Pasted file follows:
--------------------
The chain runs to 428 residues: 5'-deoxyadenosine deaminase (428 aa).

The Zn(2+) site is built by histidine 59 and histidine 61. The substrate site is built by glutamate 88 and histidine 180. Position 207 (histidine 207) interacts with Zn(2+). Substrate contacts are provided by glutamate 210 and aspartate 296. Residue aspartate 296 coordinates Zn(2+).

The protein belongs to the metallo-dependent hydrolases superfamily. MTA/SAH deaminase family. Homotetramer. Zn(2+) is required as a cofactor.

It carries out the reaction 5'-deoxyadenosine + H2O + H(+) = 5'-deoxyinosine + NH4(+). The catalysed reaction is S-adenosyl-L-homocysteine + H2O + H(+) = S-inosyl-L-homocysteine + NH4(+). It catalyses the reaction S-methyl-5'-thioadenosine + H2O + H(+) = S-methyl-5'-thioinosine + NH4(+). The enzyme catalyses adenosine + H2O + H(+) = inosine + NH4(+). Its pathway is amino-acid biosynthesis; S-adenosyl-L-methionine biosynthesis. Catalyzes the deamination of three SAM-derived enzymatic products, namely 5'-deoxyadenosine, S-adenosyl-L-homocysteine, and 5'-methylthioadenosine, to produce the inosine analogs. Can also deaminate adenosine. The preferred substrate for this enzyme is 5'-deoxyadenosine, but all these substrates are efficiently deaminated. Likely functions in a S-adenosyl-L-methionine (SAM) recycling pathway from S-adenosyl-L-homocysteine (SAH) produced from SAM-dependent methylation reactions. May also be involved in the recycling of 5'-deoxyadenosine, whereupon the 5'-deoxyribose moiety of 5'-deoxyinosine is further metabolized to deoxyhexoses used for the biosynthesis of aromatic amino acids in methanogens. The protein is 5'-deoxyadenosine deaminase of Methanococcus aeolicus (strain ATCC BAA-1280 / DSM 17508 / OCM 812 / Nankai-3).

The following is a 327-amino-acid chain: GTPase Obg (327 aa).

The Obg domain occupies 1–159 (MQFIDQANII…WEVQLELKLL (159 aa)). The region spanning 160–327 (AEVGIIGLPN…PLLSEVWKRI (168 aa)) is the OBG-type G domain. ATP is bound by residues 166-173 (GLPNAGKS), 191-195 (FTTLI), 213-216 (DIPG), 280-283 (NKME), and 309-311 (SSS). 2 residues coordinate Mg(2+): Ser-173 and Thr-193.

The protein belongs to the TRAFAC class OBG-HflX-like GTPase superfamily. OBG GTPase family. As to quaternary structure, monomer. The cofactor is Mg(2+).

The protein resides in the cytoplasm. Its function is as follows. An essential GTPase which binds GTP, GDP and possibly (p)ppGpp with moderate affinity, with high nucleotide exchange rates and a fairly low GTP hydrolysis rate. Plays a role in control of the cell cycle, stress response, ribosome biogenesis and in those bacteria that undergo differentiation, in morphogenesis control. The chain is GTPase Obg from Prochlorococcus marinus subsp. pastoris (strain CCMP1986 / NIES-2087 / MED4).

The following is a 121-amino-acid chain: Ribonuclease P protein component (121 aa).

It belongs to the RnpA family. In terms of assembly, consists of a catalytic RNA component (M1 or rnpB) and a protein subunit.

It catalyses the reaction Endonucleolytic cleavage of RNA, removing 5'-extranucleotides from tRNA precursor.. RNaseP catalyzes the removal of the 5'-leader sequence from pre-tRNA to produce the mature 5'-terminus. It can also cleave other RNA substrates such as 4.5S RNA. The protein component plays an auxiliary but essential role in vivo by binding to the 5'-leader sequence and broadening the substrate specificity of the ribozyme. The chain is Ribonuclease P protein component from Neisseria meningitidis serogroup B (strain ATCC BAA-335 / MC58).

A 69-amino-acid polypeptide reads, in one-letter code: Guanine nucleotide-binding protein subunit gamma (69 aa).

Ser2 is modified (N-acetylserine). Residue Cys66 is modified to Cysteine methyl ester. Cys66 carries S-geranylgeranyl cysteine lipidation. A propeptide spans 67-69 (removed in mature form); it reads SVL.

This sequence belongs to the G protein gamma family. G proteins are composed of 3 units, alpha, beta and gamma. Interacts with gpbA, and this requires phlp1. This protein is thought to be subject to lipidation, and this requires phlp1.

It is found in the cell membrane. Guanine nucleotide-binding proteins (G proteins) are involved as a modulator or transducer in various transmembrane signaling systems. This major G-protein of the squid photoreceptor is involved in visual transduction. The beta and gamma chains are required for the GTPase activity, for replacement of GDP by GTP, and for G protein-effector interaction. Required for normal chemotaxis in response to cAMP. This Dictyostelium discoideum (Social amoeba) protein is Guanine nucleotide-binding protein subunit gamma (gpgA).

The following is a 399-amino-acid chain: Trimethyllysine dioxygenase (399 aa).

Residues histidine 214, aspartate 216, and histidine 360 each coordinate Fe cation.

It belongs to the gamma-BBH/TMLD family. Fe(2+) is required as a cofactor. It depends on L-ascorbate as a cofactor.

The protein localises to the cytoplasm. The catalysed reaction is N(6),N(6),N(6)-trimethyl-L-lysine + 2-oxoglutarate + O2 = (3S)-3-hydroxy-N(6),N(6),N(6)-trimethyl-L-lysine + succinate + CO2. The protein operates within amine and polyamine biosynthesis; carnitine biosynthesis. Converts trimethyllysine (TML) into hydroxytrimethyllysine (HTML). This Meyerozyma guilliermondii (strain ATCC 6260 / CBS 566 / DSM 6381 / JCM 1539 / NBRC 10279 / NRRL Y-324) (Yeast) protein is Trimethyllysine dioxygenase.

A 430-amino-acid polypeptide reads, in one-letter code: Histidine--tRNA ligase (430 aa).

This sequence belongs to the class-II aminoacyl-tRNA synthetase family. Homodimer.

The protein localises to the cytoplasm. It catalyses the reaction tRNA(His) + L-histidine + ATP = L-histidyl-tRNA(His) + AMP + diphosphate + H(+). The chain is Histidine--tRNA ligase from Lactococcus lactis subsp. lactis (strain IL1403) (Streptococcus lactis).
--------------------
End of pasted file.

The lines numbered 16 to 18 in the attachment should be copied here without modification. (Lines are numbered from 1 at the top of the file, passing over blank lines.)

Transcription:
The following is a 399-amino-acid chain: Trimethyllysine dioxygenase (399 aa).

Residues histidine 214, aspartate 216, and histidine 360 each coordinate Fe cation.

It belongs to the gamma-BBH/TMLD family. Fe(2+) is required as a cofactor. It depends on L-ascorbate as a cofactor.